perfect example because it, on the photo if you’re
staring at this nose, it doesn’t even look like
a nose, which is good. In one hand, it’s very
scary because you’re saying that doesn’t even look
anything like a nose. How the heck am I gonna draw that? And what you really need to
do is silence your brain, go in with your laser
sharp observational skills and just simply try to recreate
the shapes and the shading. And that is it. So where is it on this weird object in the middle of this weird oval? Is it super, super dark and
where does that fade to gray? And where does the gray fade out to have a white, white highlight maybe at the tip of the nose? It’s so fascinating when you finally grasp that you’re not even drawing a face when you’re drawing a face. But in fact, you’re just
recording what your eye is seeing. We’re trying to record it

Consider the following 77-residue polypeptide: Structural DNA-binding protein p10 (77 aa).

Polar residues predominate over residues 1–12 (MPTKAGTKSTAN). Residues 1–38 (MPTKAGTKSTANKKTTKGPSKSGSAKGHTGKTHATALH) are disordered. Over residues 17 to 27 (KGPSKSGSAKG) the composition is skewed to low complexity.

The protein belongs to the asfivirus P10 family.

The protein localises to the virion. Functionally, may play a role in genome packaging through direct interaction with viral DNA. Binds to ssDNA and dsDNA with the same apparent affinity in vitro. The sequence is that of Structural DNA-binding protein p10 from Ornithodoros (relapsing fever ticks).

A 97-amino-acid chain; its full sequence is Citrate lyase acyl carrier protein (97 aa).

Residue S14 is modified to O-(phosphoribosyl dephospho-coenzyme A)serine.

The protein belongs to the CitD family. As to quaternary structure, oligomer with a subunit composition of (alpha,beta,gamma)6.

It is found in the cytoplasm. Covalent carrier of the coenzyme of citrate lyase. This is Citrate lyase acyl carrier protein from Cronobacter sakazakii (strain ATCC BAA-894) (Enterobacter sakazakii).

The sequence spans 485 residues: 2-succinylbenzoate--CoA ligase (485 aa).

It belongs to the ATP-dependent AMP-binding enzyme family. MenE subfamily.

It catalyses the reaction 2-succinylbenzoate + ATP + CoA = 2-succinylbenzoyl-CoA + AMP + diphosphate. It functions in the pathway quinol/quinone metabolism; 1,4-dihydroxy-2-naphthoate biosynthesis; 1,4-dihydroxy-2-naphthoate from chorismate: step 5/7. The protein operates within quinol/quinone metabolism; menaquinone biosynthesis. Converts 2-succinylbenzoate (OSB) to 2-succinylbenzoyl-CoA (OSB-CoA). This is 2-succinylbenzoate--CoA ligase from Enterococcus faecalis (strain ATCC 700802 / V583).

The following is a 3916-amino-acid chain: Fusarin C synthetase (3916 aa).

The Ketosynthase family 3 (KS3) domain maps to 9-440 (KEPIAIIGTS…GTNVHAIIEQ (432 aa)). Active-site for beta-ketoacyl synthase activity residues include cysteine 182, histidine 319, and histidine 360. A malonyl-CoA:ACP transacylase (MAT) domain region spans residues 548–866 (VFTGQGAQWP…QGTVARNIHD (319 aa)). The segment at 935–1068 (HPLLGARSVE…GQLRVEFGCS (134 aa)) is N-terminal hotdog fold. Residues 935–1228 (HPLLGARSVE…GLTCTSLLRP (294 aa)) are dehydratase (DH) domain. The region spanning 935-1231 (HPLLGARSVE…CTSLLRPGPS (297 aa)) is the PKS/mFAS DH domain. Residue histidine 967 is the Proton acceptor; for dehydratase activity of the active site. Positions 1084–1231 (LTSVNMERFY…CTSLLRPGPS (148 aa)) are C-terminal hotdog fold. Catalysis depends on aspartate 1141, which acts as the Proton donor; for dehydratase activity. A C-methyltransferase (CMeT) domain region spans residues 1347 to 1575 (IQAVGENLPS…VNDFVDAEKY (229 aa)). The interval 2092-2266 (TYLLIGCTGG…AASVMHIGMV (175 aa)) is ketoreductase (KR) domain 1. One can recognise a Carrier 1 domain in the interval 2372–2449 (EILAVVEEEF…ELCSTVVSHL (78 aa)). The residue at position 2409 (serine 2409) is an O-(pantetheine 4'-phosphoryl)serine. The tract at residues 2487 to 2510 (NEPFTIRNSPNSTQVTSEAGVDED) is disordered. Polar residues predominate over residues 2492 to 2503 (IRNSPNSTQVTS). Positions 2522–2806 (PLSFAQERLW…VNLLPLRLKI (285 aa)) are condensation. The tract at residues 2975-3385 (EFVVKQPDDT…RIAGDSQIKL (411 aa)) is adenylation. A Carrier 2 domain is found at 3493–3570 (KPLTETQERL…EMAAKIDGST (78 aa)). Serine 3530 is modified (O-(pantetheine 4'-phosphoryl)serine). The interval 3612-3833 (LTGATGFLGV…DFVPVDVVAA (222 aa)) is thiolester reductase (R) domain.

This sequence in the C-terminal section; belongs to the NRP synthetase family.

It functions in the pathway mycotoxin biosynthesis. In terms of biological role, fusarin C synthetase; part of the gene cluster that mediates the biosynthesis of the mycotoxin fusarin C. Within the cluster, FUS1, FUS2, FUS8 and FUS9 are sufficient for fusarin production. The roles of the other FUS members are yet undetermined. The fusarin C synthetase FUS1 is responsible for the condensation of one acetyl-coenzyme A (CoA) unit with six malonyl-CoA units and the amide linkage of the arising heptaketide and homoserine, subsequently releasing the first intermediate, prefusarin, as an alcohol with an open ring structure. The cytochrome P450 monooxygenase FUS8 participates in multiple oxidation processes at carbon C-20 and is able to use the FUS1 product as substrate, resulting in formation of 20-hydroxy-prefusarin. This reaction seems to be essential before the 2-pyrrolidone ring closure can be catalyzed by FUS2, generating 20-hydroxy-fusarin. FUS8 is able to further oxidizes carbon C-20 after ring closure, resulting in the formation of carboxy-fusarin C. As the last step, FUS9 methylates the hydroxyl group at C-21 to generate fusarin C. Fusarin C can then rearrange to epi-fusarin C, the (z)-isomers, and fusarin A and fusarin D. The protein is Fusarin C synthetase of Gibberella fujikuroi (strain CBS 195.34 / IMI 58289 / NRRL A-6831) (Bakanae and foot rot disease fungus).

as well as you possibly can. And of course, it is not easy to do this. And look at her ear there
just came from erasing out, bringing back the highlight that was lost. I had too much charcoal down
and I took a tiny little eraser and I carved out the highlights that I saw in my reference photo. And whew, this ear just
appeared on the paper. So of course this is not easy. It’s not easy. But I think if you can retrain
your brain and have a mindset of this is not an advanced
face that I’m drawing, but it is a really great exercise in interpreting your photograph and really truly drawing what you see. So using a combination
of different erasers, you can really fine tune your details. My students over at the
Fun Fab Drawing Club get the advantage of
having this as a real time. It’s a two-hour lesson
and it’s totally unedited and raw footage, which means it’s just me talking the entire time through
every single line stroke and eraser cutout and
addition with a gel pen. Registration for the Fun Fab Drawing Club is only open two times a year and it actually closes today, which is Halloween 2019 and
it won’t reopen until Easter. So if you wanna hop in and take some really in-depth drawing lessons and I’m talking this is for all ages. So if you can’t draw a straight line and you’re only drawing